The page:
The Jerusalem Post - The Jerusalem Post Magazine



Often, when we go grocery shopping, we end up buying more food than we actually need. If these items are non-perishable­s, then it’s not a big deal – to the pantry they go for future use. But when we purchase too much milk, meat, fruit or vegetables, then it’s more of an issue, since we don’t want good food to go to waste.

That is exactly what happened to me this week. I had invited over friends, but they canceled at the last minute, and I was left with lots of food, including some pears that may not have been the nicest looking, but I certainly didn’t want them to go to waste. And that’s when I had a few fantastic ideas for what I could make with them instead of just throwing them out.

I decided to make an easy and quick pear cake. Most simple cakes require mixing dry ingredient­s in one bowl, wet ingredient­s in a second, and then mixing them together. Soon enough, an incredible aroma is wafting from the oven and into the house.

This week, however, I decided to try something different. I wanted to make a cake that was super simple but that comes out looking very fancy. Sometimes the easiest recipes end up looking like something that must have required lots of complicate­d steps.

I decided to make a pear cake that used pear halves that had been soaked for a bit in wine, which gives them a beautiful burgundy tone. After you prepare the batter, press the pear halves on top. The cake comes out looking amazing when it’s baked this way. Then, once it is finished baking, I sprinkle almond slivers on top.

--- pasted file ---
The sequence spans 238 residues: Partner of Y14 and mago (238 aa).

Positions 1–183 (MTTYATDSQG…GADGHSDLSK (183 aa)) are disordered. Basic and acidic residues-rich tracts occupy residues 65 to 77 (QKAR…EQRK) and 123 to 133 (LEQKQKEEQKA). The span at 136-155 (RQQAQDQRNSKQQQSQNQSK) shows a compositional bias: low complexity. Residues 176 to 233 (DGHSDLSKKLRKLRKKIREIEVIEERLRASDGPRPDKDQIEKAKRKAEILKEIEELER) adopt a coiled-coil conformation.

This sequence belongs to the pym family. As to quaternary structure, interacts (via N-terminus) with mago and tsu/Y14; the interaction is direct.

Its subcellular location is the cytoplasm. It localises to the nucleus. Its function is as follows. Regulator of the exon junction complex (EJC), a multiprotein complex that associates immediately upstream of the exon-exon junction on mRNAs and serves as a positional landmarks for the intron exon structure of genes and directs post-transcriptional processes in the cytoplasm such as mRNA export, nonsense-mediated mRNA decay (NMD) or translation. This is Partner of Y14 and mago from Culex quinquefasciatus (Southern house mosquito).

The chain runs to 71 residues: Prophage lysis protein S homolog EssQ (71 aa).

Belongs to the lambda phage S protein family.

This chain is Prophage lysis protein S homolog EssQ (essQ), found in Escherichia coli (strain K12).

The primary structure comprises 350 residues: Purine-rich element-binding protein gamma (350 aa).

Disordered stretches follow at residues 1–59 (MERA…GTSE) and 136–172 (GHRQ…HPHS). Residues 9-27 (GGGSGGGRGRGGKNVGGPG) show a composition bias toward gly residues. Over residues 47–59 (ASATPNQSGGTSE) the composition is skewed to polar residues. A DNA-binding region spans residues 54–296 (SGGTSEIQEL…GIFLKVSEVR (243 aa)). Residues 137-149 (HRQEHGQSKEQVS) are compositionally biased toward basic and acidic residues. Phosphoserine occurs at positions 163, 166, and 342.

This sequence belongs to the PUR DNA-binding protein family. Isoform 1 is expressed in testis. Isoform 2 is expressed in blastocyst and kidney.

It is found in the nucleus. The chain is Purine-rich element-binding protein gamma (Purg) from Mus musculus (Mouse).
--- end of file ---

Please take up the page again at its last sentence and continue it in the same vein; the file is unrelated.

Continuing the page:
After I finished making the pear cake, I still had leftover pears, so I decided to make a pear tarte tatin. It came out looking stunning and tasting just as good. The tarte hadn’t even finished cooling, and already every piece of it had been gobbled up.

Then this question arose: What do I do with a few extra pears that needed to either be used or thrown away? I came up with three easy and quick mini-recipes. For one, scoop out some of the flesh of the pear, and then fill them with blue cheese and almond slivers. Just add a little brown sugar and bake them in the oven for a few minutes.

Another option is to use puff pastry to bake circles, on top of which you can add a sliced half-pear and powdered sugar.

Finally, I took the rest of the leftover pears and put them in a small pot with water, sugar and spices. After the pears had softened, I added chocolate sauce and served them straight away. It’s as easy as that!


Use a round iron pan with an 18- or 20-cm diameter.

5 small pears

1 lemon

½ cup (or more) brown sugar

50-70 gr. butter or margarine

¼ tsp. cinnamon

1 packet vanilla sugar

1 package (400 gr.) puff pastry, either dairy or parve

Egg wash:

1 egg, beaten well

Peel the pears, then slice them in half and cut out the core with a melon baller.

Place the pear halves in a bowl and squeeze lemon juice on them. Use your fingers to coat all the pieces with the lemon juice.

Add the brown sugar, and butter or margarine, in the iron pan. Add the cinnamon and vanilla sugar and heat over medium heat. Stir while heating until everything has dissolved and the mixture is smooth.

Remove from the heat and arrange the pear halves inside the pan with the hollowed-out side facing down.

On a floured work surface, roll out the puff pastry with a rolling pin. Cut out a piece of pastry dough that will cover the entire surface of the pan. (You can keep the rest of the dough in the fridge.) Press the edge of the dough down into the pan.

Brush the dough with the beaten egg and bake in an oven that has been preheated to 200° for 15 minutes. Remove from the oven, place a serving plate upside down on top of the cake, then flip the cake over onto the serving plate. Let the caramel ooze over the sides of the cake.

Level of difficulty: Easy-medium Time: 30-40 minutes

Status: Parve or dairy

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